Through my climb out of my mental darkness during the Covid-19 pandemic and the current racially charged events, I coined the term Cultural Sensitivity Coaching (CSC). My goal is to bring the CSC concept into the light and begin the journey of making it useful within the coaching industry. The working definition I have thus far is a method of coaching that incorporates cultural sensitivity to facilitate the coaching process and hold space for how a coachee defines and experiences their social identity in order to optimize the coachee’s full potential. As I read through the coaching and counseling literature, I am likely to fine-tune the definition. For now, it fits based on my current understanding of the literature and my research study on help-seeking behavior (See: Understanding Help-Seeking Intention and Awareness of Martial Support Resources in Married African Americans, ProQuest 13880766).
CSC involves being sensitive to the coachee’s experiences as seen through the lens of cultural uniqueness and social identity. The output of these experiences may impact feelings, and/or emotions and by association, behavior. Therefore, CSC uses the coaching process to help the coachee identify how he/she/they want to make use of what comes up during the coaching session as it relates to the lens of their cultural uniqueness and social identity. CSC must incorporate active listening, empathy, non-judging, openness, and experimentation as fundamental coaching competencies or components. It requires the coach to be more of an ally and less of a devil’s advocate when a coachee expresses concerns around cultural or social identity. There must be focus on supporting the coachee in the decision-making process of what to do with feelings or thoughts associated with negative social experiences (real or imagined) due to culture, race, or ethnicity. More importantly, a coach can use coaching methods to bring out actions within the coachee that helps the coachee courageously navigate different spaces where culture or social identity matters but go unappreciated when engaging others.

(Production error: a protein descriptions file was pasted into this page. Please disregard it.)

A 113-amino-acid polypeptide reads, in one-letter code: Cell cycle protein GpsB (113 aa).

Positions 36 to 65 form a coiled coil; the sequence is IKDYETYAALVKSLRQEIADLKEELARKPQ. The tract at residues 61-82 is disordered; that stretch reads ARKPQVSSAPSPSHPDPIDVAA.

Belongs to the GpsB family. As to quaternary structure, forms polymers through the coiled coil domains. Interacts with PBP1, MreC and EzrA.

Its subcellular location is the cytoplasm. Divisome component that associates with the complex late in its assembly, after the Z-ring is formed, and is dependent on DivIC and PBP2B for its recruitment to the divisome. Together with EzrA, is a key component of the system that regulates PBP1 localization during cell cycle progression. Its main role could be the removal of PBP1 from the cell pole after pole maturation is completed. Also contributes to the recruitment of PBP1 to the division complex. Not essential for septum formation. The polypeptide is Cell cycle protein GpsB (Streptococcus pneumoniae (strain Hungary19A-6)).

I see CSC as being a catalyst for transforming how we think about race or ethnicity within the context of the coaching relationship, and in the coachee’s personal or professional experiences. The type of transformation begins with how both the coach and coachee view culturally oppressive conditions (and the emotions and thoughts these conditions trigger). The coach must take the seat of observer and ally when making use of the coaching process to empower the coachee to confidently face or navigate issues or goals that are impacted by culture, race, or social identity if it comes up during a coaching session. As a coach, you may need to admit you do not have a frame of reference for your coachee’s experience of cultural oppression, racism, or bigotry. Nevertheless, you can still create a safe environment for your coachee to experiment, unpack and process what he/she/they perceive and feel. Meaning, you can be sensitive to the coachee’s cultural experiences, values, and beliefs. Then, you can use coachable moments to create new learning opportunities and new perspectives that allows the coachee to discover his/her/their voice, power, and strength.
I hope by sharing with you my framework for CSC, I will be able to make a difference for my culture and all of us as coaches can impact the coaching industry.
Thank you for allowing me to share.
CEO of Reid Ready Life Coaching, LLC